Tuesday, January 27, 2009

Malware on Android: It has begun

No, it's not going to be yet-another I told you so post. Though I did. :) You might have heard of the spreading of MemoryUp virus on Android-powered devices. There are numerous articles mentioning it (like this one ;), let me cite one of them from phoneArena:

"As strange as it may seem, a lot of users have complained of the MemorUp app..."

What is so strange in this? Android's security model is an open invitation to malware authors: anyone can write an application and distribute it freely on Android Market. The secret is that although every application must be signed, it's not mandatory that the certificate used for signing be certified by a Certificate Authority. In other words, you can self-sign your own application. Accountability is lost.

"We’re more worried about the fact that such a harmful application has found its way to Android Market and has stayed unnoticed until now."

That's exactly how Android Market works. I'm surprised that you're surprised. Anyone can write and freely distribute their own programs that may even be a malware. Signing ought to prevent from mass virus distribution - as long as signing certificates are certified by CAs (authors can be traced back and prevented from continuing malicious activity). Which is sadly not the case, see above.

"If it has managed to creep inside, wouldn’t there be a chance for others?"

It's not a question, I'm sure there will be more. Even though self-signed applications are limited as to what they're allowed to do, MemoryUp has showed us that this restriction is not enough.

The question is rather what could be done against this phenomenon? One option is that Google leaves it untouched: it will turn out very quickly if a program is malware or not (well, unless if it's a timed bomb). Another alternative is be stricter on what a self-signed app can do and allow only properly (i.e. CA) signed programs to act freely (after user's confirmation, of course). The strictest option would, of course, be if self-signing was not allowed at all. I'm sure you've noticed that the last two options mean that developers would need to pay for (CA) signing. Which is against the principles of Android development.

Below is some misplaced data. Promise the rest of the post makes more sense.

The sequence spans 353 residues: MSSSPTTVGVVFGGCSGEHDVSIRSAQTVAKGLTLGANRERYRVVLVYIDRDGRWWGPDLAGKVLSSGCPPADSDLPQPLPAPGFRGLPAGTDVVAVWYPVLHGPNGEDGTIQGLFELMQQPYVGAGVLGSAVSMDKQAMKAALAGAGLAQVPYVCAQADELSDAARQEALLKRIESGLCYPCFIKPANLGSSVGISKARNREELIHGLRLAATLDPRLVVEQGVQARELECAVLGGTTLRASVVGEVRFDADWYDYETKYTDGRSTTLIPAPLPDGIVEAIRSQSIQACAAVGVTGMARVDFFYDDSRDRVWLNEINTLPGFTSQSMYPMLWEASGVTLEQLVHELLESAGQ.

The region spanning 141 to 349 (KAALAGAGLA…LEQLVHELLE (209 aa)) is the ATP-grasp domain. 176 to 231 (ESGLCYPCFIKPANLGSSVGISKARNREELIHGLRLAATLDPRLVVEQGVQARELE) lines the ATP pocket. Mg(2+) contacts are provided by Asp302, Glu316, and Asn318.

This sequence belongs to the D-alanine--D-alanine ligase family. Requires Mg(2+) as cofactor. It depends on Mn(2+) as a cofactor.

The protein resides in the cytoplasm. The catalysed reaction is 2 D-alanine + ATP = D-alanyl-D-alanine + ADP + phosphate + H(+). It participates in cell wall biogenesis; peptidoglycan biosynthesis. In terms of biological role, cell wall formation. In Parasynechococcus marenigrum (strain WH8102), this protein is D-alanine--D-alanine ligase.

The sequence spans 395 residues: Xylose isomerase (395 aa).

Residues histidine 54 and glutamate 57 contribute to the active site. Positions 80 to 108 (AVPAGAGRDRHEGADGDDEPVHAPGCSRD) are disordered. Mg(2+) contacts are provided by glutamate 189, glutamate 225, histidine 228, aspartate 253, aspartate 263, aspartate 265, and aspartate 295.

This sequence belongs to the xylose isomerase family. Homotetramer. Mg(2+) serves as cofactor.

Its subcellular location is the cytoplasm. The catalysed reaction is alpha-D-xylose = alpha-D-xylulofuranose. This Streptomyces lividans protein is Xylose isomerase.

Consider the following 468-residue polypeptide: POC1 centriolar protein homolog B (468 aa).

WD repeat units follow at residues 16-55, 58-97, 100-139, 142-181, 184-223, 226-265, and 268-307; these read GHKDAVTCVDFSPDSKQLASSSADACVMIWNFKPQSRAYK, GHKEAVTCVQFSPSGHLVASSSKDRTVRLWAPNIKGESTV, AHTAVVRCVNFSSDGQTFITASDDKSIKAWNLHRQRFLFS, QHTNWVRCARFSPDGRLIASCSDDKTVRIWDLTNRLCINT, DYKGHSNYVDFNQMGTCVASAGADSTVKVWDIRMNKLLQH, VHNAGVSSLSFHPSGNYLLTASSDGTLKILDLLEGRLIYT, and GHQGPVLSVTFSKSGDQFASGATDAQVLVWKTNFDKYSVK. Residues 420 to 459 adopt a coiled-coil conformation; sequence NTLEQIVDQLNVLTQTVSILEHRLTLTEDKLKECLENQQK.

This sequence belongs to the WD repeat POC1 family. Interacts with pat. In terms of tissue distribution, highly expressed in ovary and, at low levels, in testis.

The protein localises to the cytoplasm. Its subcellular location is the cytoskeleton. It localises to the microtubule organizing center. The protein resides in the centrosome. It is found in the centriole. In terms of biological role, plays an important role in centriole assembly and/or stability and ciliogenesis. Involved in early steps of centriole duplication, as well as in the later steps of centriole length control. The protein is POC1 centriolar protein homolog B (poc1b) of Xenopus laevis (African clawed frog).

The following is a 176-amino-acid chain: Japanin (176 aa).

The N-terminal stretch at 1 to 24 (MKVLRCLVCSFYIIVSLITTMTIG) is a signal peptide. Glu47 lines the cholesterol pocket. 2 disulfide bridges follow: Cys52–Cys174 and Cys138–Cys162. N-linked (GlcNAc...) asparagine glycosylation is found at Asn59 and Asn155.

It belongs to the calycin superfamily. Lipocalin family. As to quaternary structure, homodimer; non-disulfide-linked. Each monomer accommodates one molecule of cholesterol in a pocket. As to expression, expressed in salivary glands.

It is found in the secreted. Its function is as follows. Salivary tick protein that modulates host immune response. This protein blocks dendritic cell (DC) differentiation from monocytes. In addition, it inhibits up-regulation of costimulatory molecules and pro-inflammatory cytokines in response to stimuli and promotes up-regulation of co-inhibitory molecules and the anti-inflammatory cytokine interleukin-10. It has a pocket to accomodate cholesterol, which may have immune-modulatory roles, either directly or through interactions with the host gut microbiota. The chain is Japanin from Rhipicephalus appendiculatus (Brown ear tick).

Looking forward to Google's reaction,


Thursday, January 22, 2009

MicroWeather for S60 goes Open Source

I usually don't write about specific mobile software, but this time it's a bit different. You know, it's one thing that one of my colleagues, Jouni Miettunen, became a Forum Nokia Champion last time thanks to his active participation in Python for S60 community. I'm really proud of him, he really deserved the honour.

But it seems that the spirit of open source software has "infected" another colleague of mine. Gabor Fetter, author of MicroPool (a bestseller in its category), MicroPinball and MicroWeather has now decided to make his last piece of software open source. I'm not going into praising MicroWeather, let it be enough that I use it daily. For more information, you can check out the official page at http://sourceforge.net/projects/microweathers60/. But you can do more than being in read-only mode: why not contribute to it? Any ideas, contribution are welcome!

I'm happy to see that we're that agile! ;-)


Monday, January 19, 2009

What is the world's most recognized song?

Thanks to the Carnival of Mobilists and more importantly the great analysis from Tomi Ahonen I learnt where the original Nokia tune is from. I'm not a tune-addict, still I can't stop listening to this one. Enjoy!


Wednesday, January 14, 2009

Thoughts on Palm Pre

Of course, I've seen Palm's keynote from CES 2009. I've also read quite a few blogs, comments on the topic and now would like to share my impressions about it.

First of all, I liked the device! It looks great, the addition of a QWERTY-keyboard makes it even more complete. The UI looks intuitive, I pretty much liked the introduced card system, where you could switch between running applications. In general it's a fancy device with a high WOW-factor.

Then, what else? Well, my first impression was that it's a copy device, an iClone. It's just a better iPhone, not as if it was not a remarkable thing alone. Nevertheless, I have a few questions on copying a bestselling device in general:
  • Is that allowed to sell a very similar device with some enhancements? I'm pretty sure that Apple patented a lot of things and I'm surprised to see the same multi-touch functionality to be present in Palm Pre, for example.
  • Is that nice? Does it make good to Palm's reputation that everyone knows that "iPhone was the first"? I'm pretty sure, though, that Palm will not feel sorry if it's profitable and legally okay.
  • Will this strategy work at all? As Michael Mace greatly puts it: "... Pre is a better e-mail device than the iPhone and a better consumer device than a Blackberry ... [but] it's probably a worse entertainment device than the iPhone (because it doesn't have iTunes) and probably a worse e-mail device than RIM (because it doesn't have RIM's server infrastructure)." The thing is that we don't know too much other than a technical specification. How much will it cost? What services will be available for the user? In general, why users will want to buy Pre instead of other competing products? And lots of other questions, partly covered below.